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Financing

Fogo de Chao roared back from the pandemic and into an IPO

Customers apparently couldn’t wait to get back to the Brazilian steakhouse chain this year, resulting in eye-popping sales growth.
Fogo de Chao exterior
A Fogo de Chao in Fairfax, Va., in 2020. / Photograph: Shutterstock

The numbers are enough to make the average restaurant-industry observer do a double take.

After being laid low in 2020 by a pandemic that took a big bite out of sit-down restaurants, Brazilian steakhouse chain Fogo de Chao has not only returned to pre-pandemic benchmarks, but by some measures is far exceeding them. 

Now, the 60-unit chain plans to go public, and filed IPO documents Wednesday that provide a glimpse into its recovery.

The highly experiential chain known for its gauchos who carve grilled meats tableside saw same-store sales plummet by as much as 95% during the early months of the pandemic, and then again last winter when COVID-19 cases spiked. But in March of 2021, as the country’s vaccination rate started to climb, so did Fogo’s sales—by 17% compared to March 2019.

Its two-year comps continued to grow from there, peaking at an eye-popping 51% in June. 

Fogo de Chao SSS vs. 2019

Source: SEC filings

Cooped-up customers, it seems, couldn’t wait to get themselves some skewered meats.

“This recovery has been driven largely by a strong rebound in guest traffic as pandemic conditions have moderated,” the chain said in its IPO filing.

It mirrors a pattern reported by other higher-end casual chains and steakhouses recently. The Capital Grille and Eddie V’s Prime Seafood, the two upscale concepts owned by Darden Restaurants, generated same-store sales increases of 24% over the summer. Texas Roadhouse saw a similar increase—22%—at company-operated stores in the quarter that ended in September.

Fogo de Chao did even better: Same-store sales for the three months ending in October rose an average of 34.7% on a two-year basis.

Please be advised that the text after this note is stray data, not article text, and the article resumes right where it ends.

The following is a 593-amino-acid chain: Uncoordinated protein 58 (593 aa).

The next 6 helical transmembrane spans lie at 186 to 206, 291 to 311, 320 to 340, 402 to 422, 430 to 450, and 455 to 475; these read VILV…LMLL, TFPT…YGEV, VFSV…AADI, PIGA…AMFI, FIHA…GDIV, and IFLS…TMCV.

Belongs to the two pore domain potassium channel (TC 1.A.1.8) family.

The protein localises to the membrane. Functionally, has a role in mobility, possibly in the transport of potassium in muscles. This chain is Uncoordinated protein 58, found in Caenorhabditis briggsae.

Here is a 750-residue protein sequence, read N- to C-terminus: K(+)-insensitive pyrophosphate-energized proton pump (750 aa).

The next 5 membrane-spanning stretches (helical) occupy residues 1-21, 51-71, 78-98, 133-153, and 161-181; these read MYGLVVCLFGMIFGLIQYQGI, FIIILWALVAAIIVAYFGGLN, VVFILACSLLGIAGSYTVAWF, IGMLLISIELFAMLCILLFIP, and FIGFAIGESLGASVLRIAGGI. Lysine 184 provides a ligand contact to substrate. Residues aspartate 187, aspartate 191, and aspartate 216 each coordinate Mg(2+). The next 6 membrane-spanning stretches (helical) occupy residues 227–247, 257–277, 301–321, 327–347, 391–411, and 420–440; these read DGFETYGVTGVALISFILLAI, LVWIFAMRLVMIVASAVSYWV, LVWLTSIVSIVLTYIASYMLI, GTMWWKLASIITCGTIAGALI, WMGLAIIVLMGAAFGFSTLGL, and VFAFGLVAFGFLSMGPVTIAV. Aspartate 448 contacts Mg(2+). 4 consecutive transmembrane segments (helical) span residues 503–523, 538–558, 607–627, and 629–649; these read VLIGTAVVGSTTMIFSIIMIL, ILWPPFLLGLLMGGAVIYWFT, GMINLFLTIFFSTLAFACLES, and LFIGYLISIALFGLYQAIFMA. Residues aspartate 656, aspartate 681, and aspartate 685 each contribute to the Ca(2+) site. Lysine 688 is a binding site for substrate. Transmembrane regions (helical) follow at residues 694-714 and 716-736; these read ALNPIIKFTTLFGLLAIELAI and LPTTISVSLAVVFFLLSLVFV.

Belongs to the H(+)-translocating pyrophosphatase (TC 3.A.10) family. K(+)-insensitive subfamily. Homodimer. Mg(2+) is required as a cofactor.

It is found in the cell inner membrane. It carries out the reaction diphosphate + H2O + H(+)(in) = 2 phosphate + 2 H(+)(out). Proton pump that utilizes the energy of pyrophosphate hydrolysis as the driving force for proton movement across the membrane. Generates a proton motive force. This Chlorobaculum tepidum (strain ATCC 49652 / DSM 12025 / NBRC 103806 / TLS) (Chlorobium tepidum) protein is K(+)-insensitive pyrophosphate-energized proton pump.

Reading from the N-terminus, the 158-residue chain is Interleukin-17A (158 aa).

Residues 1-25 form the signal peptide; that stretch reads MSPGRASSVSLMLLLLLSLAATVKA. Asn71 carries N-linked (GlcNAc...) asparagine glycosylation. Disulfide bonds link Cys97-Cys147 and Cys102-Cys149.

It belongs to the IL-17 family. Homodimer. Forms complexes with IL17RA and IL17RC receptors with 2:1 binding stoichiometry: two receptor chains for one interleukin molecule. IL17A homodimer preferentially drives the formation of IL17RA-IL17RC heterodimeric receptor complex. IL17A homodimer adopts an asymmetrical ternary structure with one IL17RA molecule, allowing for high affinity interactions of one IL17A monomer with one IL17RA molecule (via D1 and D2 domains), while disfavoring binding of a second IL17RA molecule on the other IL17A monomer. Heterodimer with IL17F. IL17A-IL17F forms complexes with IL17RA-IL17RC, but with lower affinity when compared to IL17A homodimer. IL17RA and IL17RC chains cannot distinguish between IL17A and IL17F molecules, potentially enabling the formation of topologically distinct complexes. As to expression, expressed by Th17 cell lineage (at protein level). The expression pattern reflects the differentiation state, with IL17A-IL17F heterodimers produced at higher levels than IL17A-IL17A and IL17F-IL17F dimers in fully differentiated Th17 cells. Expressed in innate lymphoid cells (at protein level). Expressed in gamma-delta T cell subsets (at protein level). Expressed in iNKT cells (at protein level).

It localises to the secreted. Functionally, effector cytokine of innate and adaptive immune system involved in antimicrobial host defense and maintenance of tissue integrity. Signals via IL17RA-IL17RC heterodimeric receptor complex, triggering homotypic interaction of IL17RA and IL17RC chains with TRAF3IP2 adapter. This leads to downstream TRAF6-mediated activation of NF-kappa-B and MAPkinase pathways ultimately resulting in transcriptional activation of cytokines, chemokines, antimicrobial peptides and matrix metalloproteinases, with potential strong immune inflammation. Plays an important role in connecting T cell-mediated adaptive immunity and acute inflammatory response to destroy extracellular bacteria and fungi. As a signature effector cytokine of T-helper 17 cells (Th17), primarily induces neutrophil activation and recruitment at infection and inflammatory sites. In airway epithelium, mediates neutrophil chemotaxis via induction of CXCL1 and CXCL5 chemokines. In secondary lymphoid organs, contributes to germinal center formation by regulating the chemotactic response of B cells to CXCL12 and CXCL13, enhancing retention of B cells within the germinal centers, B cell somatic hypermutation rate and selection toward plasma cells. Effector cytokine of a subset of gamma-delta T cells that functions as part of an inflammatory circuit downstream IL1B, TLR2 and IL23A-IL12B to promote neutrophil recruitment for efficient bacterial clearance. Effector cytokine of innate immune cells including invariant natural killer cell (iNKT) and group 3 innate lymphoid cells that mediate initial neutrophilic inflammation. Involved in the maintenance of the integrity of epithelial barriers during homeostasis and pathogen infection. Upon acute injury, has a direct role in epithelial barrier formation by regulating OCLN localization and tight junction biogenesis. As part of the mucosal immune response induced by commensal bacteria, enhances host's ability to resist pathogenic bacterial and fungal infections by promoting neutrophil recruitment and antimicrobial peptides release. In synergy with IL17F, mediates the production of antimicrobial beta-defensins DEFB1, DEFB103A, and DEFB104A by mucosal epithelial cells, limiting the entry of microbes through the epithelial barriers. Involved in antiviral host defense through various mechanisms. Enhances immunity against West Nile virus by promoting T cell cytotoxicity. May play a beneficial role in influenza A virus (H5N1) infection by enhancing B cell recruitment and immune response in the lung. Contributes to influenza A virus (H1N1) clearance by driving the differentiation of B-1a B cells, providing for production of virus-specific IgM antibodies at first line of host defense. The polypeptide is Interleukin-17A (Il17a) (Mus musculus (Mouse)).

“People want to go out, they’re going out in groups, people haven’t seen their friends in 12 to 14 months,” said Joe Pawlak, managing principal with Technomic, in an interview last month. “That certainly is very conducive to that higher check-average occasion.”

The chain’s stores have averaged 122,000 guests per restaurant during the 52 weeks ending Oct. 3—a period that includes five months in which it had not fully recovered. In 2019, its average guest count was 129,000.

Fogo said its fixed-price, all-you-can-eat service model helps boost traffic by getting customers in and out faster. Guests can sit down and start eating right away, filling up their plates from the buffet-style Market Table and ordering meat from gauchos who circulate through the dining room.

Its traffic and sales are also coming off of a larger base of restaurants than before the pandemic. It has opened a net three stores since 2019, all of which it said are outperforming expectations. New Fogo de Chao stores typically take about three years to stabilize, but by October, the three restaurants opened in 2020 were generating weekly average sales of $169,000, right in step with the rest of the chain.

Those new restaurants are also smaller, measuring 9,100 square feet instead of the average 10,600. 

The chain’s average unit volumes and margins have recovered, too: For the 52 weeks ended Oct. 3, Fogo's average unit volumes were $7.9 million. Restaurant margins were 30% in the 39 weeks ending Oct. 3. Both are on par with the chain’s pre-pandemic levels of $7.7 million and 28%, respectively.

All of that has Plano, Texas-based Fogo de Chao feeling optimistic: It believes it can grow to at least 300 restaurants in the U.S. over the next 20 years.

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